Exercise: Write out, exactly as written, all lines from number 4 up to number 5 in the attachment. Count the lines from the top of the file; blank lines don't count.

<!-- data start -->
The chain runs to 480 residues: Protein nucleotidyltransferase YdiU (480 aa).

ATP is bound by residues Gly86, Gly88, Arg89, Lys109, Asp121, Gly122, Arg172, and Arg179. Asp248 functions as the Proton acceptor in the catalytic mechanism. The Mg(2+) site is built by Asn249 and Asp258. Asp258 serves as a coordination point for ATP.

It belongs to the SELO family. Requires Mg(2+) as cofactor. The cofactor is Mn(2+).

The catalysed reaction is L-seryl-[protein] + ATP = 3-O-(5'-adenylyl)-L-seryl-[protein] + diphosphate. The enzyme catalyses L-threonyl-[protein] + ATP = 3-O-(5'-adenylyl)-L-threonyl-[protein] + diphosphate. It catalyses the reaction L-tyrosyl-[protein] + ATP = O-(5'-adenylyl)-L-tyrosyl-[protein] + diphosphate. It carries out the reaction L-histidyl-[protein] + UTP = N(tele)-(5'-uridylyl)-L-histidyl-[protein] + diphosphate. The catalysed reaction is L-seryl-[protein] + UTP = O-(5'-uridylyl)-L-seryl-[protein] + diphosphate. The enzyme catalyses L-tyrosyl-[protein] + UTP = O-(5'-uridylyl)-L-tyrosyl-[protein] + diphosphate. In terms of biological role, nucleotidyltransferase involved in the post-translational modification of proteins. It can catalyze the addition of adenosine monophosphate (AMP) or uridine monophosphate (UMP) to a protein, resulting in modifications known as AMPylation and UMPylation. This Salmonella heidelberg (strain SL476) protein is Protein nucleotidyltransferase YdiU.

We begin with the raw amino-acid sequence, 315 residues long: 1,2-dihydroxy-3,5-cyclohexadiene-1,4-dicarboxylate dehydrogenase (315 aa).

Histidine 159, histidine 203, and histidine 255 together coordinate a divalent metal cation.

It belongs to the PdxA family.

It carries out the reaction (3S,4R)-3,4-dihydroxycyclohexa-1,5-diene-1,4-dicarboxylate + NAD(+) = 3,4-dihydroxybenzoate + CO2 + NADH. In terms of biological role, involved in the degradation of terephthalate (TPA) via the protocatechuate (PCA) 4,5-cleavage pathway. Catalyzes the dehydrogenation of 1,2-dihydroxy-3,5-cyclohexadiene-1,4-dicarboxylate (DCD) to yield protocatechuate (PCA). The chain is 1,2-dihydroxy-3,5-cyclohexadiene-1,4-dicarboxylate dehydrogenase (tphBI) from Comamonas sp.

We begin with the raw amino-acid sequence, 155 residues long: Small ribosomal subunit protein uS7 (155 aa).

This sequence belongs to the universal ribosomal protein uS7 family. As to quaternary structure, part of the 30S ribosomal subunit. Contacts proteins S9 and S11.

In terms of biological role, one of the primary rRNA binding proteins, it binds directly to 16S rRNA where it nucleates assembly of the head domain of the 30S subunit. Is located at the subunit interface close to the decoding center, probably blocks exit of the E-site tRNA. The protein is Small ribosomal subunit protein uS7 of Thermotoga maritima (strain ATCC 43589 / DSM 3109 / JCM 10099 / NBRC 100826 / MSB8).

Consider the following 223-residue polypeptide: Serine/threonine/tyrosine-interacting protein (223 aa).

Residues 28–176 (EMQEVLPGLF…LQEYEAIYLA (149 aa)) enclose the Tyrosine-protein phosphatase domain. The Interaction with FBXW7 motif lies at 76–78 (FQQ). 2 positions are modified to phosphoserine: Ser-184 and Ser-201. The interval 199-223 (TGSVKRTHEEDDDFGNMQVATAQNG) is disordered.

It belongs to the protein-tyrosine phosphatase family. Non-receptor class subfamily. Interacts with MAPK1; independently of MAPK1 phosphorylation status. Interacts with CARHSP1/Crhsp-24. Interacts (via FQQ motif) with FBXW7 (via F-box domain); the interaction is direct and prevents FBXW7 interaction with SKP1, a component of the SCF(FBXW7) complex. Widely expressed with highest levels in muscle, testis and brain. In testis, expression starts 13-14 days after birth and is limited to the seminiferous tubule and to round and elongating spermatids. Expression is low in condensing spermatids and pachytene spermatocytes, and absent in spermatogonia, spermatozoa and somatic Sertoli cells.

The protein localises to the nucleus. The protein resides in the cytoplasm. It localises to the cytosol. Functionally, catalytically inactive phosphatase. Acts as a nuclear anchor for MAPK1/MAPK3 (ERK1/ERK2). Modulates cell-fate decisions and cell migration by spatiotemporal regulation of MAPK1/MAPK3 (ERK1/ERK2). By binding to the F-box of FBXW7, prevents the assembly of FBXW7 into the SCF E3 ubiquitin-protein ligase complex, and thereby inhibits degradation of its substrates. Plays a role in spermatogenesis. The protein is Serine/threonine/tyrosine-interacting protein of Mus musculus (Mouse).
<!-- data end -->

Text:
The catalysed reaction is L-seryl-[protein] + ATP = 3-O-(5'-adenylyl)-L-seryl-[protein] + diphosphate. The enzyme catalyses L-threonyl-[protein] + ATP = 3-O-(5'-adenylyl)-L-threonyl-[protein] + diphosphate. It catalyses the reaction L-tyrosyl-[protein] + ATP = O-(5'-adenylyl)-L-tyrosyl-[protein] + diphosphate. It carries out the reaction L-histidyl-[protein] + UTP = N(tele)-(5'-uridylyl)-L-histidyl-[protein] + diphosphate. The catalysed reaction is L-seryl-[protein] + UTP = O-(5'-uridylyl)-L-seryl-[protein] + diphosphate. The enzyme catalyses L-tyrosyl-[protein] + UTP = O-(5'-uridylyl)-L-tyrosyl-[protein] + diphosphate. In terms of biological role, nucleotidyltransferase involved in the post-translational modification of proteins. It can catalyze the addition of adenosine monophosphate (AMP) or uridine monophosphate (UMP) to a protein, resulting in modifications known as AMPylation and UMPylation. This Salmonella heidelberg (strain SL476) protein is Protein nucleotidyltransferase YdiU.

We begin with the raw amino-acid sequence, 315 residues long: 1,2-dihydroxy-3,5-cyclohexadiene-1,4-dicarboxylate dehydrogenase (315 aa).